Chimamanda Ngozi Adichie is an obsessive reader – not just of books but also on her phone. A conversation about the meaningful use of technology and the “expectation of perfection and purity” on social media
In #TheScreen, we talk to people about their screen time and their approach to a mindful use of technology. This time, we asked Nigerian writer Chimamanda Ngozi Adichie about the difference between actual reading and reading online and how she deals with negativity on social media.
Ms. Adichie, how often per day do you check your phone?
Chimamanda Ngozi Adichie: I guess it depends on what I'm checking. I use my phone for quite a few things. I use it to make notes on ideas, things that occurred to me, things I hear. It’s part of my writing process. So I do that and then text messages. But I do not do social media.
Do you care about your screen time? Do you use any sort of tracking?
I have that feature on my iPhone that tells me: "Your screen time has decreased". But I think for me it's not about the screen time. It's what I've used it for. If it tells me my screen time is going up because I was reading on my phone, it doesn't bother me. Because sometimes when I don't have my iPad I read on my phone. On my flight here [to Germany], I was mostly on my phone reading a biography of Angela Merkel.
In your conversation with Angela Merkel, you said you made a differentiation between actual reading and reading online. Would you also differentiate your usage of technology in that way?
I think I feel bad when I read rubbish online and I do that quite a bit. Usually when I'm in a bad mood, I read gossip or just stupid articles. Sometimes you just can't stop. You click on one thing then you click on another and you end up like you just wasted your time eating very bad food.
So do you set time limits for certain gossip apps?
No, I don't. I'm not very technologically addicted. I don't have many apps. So when I'm wasting my time reading rubbish, at some point I stop and try to read something useful. I also read a lot in news apps, I have several newspapers on my phone – like Financial Times, New York Times, Washington Post, The Wall Street Journal.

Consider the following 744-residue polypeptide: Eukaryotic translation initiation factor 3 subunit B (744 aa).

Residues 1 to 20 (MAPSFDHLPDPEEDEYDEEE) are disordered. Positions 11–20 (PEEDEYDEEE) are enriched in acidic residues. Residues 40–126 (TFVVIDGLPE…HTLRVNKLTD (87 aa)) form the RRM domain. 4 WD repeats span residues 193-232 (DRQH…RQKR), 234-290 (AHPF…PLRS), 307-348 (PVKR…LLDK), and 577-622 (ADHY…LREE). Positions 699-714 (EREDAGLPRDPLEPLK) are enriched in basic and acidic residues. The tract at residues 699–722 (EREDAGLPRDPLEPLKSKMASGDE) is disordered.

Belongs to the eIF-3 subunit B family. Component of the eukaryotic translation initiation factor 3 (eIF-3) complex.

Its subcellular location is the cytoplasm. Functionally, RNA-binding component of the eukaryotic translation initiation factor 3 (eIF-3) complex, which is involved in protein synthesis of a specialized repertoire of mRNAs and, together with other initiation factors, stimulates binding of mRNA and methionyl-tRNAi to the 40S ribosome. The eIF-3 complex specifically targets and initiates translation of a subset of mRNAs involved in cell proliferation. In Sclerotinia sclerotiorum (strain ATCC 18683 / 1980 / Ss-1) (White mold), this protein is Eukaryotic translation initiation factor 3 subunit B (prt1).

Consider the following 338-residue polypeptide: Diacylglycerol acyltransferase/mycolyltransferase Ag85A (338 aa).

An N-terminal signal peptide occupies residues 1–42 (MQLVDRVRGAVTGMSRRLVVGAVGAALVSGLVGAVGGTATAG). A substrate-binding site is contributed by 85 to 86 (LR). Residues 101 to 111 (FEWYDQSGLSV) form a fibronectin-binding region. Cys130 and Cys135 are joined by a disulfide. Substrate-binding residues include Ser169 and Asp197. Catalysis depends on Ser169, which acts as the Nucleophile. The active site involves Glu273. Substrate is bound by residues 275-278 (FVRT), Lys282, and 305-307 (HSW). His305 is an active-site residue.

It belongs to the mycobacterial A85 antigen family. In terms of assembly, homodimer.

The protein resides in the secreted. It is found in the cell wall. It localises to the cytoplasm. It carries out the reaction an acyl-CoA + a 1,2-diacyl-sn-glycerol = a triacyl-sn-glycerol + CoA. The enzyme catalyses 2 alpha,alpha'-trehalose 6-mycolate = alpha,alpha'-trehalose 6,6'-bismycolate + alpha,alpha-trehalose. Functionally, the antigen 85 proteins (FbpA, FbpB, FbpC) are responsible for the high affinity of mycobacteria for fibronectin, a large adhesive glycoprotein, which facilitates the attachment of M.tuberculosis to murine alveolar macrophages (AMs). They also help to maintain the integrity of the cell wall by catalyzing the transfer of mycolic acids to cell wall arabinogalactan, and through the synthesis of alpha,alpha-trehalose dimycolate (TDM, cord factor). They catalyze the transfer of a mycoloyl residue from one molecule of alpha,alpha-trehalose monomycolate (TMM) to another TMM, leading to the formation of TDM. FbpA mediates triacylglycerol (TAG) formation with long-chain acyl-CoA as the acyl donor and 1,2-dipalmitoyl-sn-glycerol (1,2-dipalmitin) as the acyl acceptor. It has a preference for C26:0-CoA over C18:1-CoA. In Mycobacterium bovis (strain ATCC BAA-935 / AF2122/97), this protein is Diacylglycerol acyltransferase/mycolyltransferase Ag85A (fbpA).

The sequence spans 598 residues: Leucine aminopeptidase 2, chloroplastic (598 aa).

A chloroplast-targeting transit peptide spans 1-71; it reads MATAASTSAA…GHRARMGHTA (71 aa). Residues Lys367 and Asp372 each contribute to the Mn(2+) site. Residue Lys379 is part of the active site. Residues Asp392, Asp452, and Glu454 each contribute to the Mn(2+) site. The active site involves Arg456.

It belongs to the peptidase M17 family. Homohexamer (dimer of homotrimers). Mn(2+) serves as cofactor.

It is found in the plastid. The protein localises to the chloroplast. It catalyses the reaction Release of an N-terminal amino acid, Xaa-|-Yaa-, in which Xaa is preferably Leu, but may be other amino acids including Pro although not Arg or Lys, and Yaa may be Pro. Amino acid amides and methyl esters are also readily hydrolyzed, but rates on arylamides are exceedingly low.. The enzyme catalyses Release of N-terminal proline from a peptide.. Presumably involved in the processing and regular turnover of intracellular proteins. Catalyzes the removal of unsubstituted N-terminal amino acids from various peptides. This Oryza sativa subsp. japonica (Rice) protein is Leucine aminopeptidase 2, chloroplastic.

You said you don't use social media at all. In recent months there has been some criticism about you on Twitter. Do you never read that, so you're not aware of that happening?
Of course I'm aware of it. But being aware of it doesn't mean I read it. When I say I don't use social media, I don't mean that I'm cutting myself out. I recognize my personality enough to know that it's just not a good fit for me. I do not like the false intimacy of it. I do not like the way that people don't observe a certain kind of courtesy. I have an Instagram account, which I'm very happy with. My assistant usually handles it, I'm not actively involved. I don't have the app on my phone. But I usually know when there is criticism or noise because my people let me know. And sometimes, if it's something that I think I should respond to, I ask them to send me whatever is being said.
And how do you deal with it?
I think one of the worst things about being a public figure is how easily you can be misunderstood. Especially in this age where people do not pay attention. Someone says: “Oh, she said this, it's terrible”. And then you ask them: “Well, what was said?” And they don't actually know. That can be frustrating. But, it's not always negative and that's the thing. I think it's very easy to focus on who said something terrible. There is also a lot of loveliness. Sometimes someone tells me about a woman who said "I read you and it made me stronger and I felt emboldened to act for something."
So you take the positive effects from it, but you try to not get stuck in the negative downsides?
I'm not afraid of negativity. I can handle it and it comes with the territory. But it's not going to be my focus. I'm not going to go looking for things to upset me, because if you go looking, you will find them. I know that obviously being a public figure, taking strong positions, you will invariably get backlash. I wrote about social media, because I really think it's a problem. This idea that we can no longer assume that people mean well, we don't give people room to make mistakes. There's a kind of expectation of perfection and purity from everyone. I think it's terrible. With my writing about it, I was hoping that other people would speak up. I think that lots of people feel the same way but are terrified of saying anything. Because, again, that's part of this new culture that we live in where everyone is just so terrified. I mean, it's almost fascist.
Would your advice be to quit social media?
Not necessarily. I don't think the answer is to turn and run away. I think that we have to go in there and fix it. How it can be fixed is choosing to use it very deliberately and being very intentional about what one will not participate in. So when there is this kind of piling on someone: “Oh, she said the wrong word!” and then suddenly everyone is writing all kinds of rubbish – just choosing not to do that. And not even just that. Telling the people around you not to do that. I think that's the way to move forward, because it's here to stay. It's part of our existence. I just feel like we can do better. I really think if we decide to make this world a better place, we can.
The interview has been shortened and edited for clarity.
Cover Image of Chimamanda Ngozi Adichie: Getty Images